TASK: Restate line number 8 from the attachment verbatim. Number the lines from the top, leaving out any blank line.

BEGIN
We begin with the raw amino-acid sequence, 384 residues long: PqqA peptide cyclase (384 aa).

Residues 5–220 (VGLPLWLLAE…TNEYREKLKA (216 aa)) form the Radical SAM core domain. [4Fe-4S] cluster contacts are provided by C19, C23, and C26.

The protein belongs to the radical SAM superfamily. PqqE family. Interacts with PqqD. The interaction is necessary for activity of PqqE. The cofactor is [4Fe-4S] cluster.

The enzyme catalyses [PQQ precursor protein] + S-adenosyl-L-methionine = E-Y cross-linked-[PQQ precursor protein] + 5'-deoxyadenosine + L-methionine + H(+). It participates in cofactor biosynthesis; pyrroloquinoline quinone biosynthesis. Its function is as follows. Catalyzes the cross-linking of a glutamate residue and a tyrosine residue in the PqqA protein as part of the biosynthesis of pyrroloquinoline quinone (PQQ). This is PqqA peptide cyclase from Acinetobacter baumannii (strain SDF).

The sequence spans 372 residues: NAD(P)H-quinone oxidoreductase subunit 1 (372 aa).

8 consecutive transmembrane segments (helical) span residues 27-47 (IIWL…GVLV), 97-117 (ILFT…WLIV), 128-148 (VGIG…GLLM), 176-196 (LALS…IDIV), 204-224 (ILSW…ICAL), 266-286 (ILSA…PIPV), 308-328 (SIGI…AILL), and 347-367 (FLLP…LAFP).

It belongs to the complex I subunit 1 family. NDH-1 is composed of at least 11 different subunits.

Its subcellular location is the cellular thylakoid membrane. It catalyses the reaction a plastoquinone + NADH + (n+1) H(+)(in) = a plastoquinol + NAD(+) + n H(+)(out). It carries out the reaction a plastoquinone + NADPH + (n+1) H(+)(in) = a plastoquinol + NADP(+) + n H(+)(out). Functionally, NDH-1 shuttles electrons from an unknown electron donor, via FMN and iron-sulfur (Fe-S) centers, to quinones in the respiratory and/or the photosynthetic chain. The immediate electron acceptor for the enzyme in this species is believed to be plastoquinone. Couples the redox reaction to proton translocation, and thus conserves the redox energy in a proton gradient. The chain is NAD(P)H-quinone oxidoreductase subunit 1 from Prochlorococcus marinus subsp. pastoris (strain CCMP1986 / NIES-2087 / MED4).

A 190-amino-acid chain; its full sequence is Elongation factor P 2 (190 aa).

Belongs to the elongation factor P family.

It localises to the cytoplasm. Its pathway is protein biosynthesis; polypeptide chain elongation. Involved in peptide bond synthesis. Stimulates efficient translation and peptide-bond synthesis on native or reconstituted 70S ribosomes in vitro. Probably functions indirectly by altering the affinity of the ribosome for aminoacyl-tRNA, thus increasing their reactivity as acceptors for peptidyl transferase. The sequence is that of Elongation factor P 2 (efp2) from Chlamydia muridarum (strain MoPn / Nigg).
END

Its subcellular location is the cellular thylakoid membrane. It catalyses the reaction a plastoquinone + NADH + (n+1) H(+)(in) = a plastoquinol + NAD(+) + n H(+)(out). It carries out the reaction a plastoquinone + NADPH + (n+1) H(+)(in) = a plastoquinol + NADP(+) + n H(+)(out). Functionally, NDH-1 shuttles electrons from an unknown electron donor, via FMN and iron-sulfur (Fe-S) centers, to quinones in the respiratory and/or the photosynthetic chain. The immediate electron acceptor for the enzyme in this species is believed to be plastoquinone. Couples the redox reaction to proton translocation, and thus conserves the redox energy in a proton gradient. The chain is NAD(P)H-quinone oxidoreductase subunit 1 from Prochlorococcus marinus subsp. pastoris (strain CCMP1986 / NIES-2087 / MED4).